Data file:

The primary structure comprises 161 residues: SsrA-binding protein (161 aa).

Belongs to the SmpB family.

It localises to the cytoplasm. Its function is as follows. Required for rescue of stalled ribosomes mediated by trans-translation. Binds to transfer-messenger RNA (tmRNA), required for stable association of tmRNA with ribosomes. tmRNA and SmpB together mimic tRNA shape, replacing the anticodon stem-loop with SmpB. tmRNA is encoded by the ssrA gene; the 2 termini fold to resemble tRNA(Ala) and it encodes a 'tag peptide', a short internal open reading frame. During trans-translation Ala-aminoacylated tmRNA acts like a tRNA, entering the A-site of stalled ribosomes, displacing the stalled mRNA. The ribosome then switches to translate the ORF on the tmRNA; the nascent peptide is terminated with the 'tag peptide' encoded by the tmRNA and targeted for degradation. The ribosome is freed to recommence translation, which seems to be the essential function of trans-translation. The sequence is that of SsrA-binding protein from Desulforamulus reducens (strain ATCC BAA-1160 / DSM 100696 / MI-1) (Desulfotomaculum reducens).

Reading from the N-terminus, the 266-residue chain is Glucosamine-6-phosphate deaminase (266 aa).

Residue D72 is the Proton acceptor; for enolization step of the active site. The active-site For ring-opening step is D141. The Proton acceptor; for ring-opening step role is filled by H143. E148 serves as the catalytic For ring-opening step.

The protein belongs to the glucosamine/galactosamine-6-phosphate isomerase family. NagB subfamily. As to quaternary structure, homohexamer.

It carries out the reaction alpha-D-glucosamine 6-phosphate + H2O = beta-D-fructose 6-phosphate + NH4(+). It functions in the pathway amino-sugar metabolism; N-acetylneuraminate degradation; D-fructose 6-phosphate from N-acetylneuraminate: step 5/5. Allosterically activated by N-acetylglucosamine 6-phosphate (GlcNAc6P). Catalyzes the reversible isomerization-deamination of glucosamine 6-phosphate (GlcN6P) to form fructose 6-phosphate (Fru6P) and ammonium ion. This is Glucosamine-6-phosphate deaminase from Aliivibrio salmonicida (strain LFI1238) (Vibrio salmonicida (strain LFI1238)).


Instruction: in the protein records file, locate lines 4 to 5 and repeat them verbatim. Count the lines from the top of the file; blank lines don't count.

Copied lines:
Reading from the N-terminus, the 266-residue chain is Glucosamine-6-phosphate deaminase (266 aa).

Residue D72 is the Proton acceptor; for enolization step of the active site. The active-site For ring-opening step is D141. The Proton acceptor; for ring-opening step role is filled by H143. E148 serves as the catalytic For ring-opening step.